Michelle is the founder of Untapped Cities. She can usually be found in New York (where she grew up), Paris, backpacking in South America or Southeast Asia, or in-transit between. She has an obsession with buses, shoots with a Nikon SLR camera, and destroys cellos on stage with her indie rock band. She’s traveled to 35 countries, including working for earthquake disaster organizations in Peru and Sumatra. She is an author of 100 Ways to Make History, published by the New York Public Library. She holds a masters in urban planning from Columbia University, a B.A. from Harvard in the History of Art & Architecture, and is a graduate of the Juilliard School of Music. Follow her on Twitter @untappedmich.
Recently, we took you inside the music shop Retrofret in Gowanus which specializes in rare and bizarre instruments. What we didn’t share with you yet is that one floor below, connected to Retrofret is an organ workshop! The shop not only repairs organs for such venerable churches as Trinity Wall Street and St. Thomas on 5th Avenue and 53rd Street, but used to build them from scratch too.
It may surprise you, but the annual Holiday Train Show at the New York Botanical Garden is a must-visit for architecture buffs, as well as kids. All of the city’s main architectural landmarks (current and long-demolished) are present and they’re all made from plant parts! Untapped contributor Ben Huff recently went to check it out and shared with us his photographs. Scroll through to see places like the Guggenheim Museum, Yankee Stadium, and the George Washington Bridge on display at the Enid A. Haupt Conservatory.
Recently, Untapped Cities reader Rachel Potter submitted the following preservation query to our mailbag:
I have a question about landmark preservation rules – recently I saw the article about the ‘64 World’s Fair [in Flushing Meadows-Corona Park] and the decision whether to restore or demolish them. I also learned that JFK’s Pan Am Worldport is being torn down. I’m confused though, since both of these sites have historic landmark status, how is it possible to demolish them? Isn’t the point of landmark status to ensure their preservation in the midst of projected redevelopment?
Yesterday, just as we were publishing about the return of the MTA’s vintage “Nostalgia” trains and buses, we caught sight of the Omnibus in Midtown on 3rd Avenue with a sign “Keep Back: BUS IN TOW.” The service started yesterday along 42nd Street, so its possible the bus might need some maintenance. This exact bus (#2969) was also featured at the MTA Vintage Bus Festival and a very observant reader noted via Twitter that this is the same as type of bus Rosa Parks was on when she refused to give up her seat.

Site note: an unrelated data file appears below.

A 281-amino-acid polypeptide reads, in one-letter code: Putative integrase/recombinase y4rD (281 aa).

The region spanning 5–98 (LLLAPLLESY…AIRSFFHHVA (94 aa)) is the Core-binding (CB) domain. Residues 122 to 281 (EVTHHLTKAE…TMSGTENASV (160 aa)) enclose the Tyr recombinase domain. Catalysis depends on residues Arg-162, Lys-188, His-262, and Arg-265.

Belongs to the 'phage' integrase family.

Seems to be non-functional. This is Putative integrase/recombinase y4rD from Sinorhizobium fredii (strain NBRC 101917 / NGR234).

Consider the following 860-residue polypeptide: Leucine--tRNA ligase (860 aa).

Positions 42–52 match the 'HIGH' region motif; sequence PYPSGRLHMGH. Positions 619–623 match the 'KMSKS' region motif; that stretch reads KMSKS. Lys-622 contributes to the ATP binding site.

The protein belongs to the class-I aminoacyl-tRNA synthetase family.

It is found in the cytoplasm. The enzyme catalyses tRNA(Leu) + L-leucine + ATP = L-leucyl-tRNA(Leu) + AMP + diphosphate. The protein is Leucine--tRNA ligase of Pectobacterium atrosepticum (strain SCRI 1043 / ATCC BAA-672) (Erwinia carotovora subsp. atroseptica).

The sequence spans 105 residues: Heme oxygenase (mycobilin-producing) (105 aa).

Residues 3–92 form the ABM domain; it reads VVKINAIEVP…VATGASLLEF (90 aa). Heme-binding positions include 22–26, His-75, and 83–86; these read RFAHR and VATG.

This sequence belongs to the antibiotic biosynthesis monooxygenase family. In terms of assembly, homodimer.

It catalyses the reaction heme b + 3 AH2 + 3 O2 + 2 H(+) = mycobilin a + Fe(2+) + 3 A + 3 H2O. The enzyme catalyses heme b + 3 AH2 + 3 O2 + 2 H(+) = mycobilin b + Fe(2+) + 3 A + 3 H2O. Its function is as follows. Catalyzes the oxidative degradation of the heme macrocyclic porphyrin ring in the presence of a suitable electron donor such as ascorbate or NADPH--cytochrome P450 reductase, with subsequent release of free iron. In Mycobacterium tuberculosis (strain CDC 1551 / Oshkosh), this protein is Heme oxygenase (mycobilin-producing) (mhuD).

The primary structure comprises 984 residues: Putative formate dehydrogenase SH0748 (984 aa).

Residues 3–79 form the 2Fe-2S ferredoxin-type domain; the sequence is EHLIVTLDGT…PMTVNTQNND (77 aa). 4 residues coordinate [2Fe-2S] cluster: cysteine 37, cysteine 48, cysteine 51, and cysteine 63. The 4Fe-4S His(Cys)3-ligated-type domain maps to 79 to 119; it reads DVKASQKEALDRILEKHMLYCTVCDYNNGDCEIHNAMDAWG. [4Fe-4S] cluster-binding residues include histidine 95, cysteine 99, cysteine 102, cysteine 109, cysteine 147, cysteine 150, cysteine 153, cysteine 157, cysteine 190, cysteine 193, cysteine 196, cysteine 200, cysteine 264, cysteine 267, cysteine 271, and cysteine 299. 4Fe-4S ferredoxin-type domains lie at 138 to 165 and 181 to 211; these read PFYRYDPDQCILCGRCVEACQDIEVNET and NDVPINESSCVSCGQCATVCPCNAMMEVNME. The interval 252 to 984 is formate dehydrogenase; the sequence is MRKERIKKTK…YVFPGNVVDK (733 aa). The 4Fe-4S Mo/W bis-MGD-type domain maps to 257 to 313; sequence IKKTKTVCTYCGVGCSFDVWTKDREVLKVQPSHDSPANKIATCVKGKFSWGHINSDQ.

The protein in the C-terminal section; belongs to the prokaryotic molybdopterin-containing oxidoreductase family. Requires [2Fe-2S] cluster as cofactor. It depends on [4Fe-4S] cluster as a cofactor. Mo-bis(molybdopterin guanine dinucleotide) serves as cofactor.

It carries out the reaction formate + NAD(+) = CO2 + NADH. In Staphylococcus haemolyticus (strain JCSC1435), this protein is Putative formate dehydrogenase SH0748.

For more than half its life, Lower Manhattan’s iconic Woolworth Building has been off-limits to all but the lucky few employed in its handful of professional office spaces. While the lobby has been technically closed to the public since World War II, the management doubled down on its policy after 9/11, erecting the infamous “TOURISTS ARE NOT PERMITTED” sign much bemoaned by local architecture buffs.
On Wednesday, January 22nd at 6:30pm, we’ll be offering readers the chance for intimate, hour-long tour led by Jason Crowley, a preservationist and architectural historian who is working to digitize and catalogue the extensive collection of Woolworth Building archives. You will not only get to see the famous lobby, but also the vault of the former bank and past entrances to subway lines in the basement of the building.
Jason will lead us across the street to City Hall Park where we’ll examine the highly ornamented exterior of what was once the tallest building in the world. After discussing the Woolworth’s crucial importance to the development of the skyscraper and the New York City skyline, Jason will take us into the lobby, where he’ll share commentary on the vaulted ceilings and sculptural details.
Following the tour, Untapped Cities history columnist Benjamin Waldman will lead guests to an optional cocktail hour at Fraunces Tavern. While you mingle with other members of the Untapped community, Ben will be on hand to discuss the evolution of New York City’s skyscrapers from Trinity Church to the World Trade Center, as well as the zoning changes they’ve necessitated.
Tour has limited capacity. Tickets available for tour only, tour and cocktail-hour Q&A, or cocktail-hour Q&A only.
See more of Untapped Cities’ upcoming events here.
The Grande Harvest Wines Mural in Grand Central Terminal. Image via Justin Ferate
For everyone that survived the Macy’s Thanksgiving Day Parade yesterday (or the crowds in the subway), we have a fun fact that comes to us from tour guide and historian Justin Ferate. One of the murals in Grand Central Terminal was designed by the same person who created the first balloons for the Macy’s Thanksgiving Day, including Felix the Cat!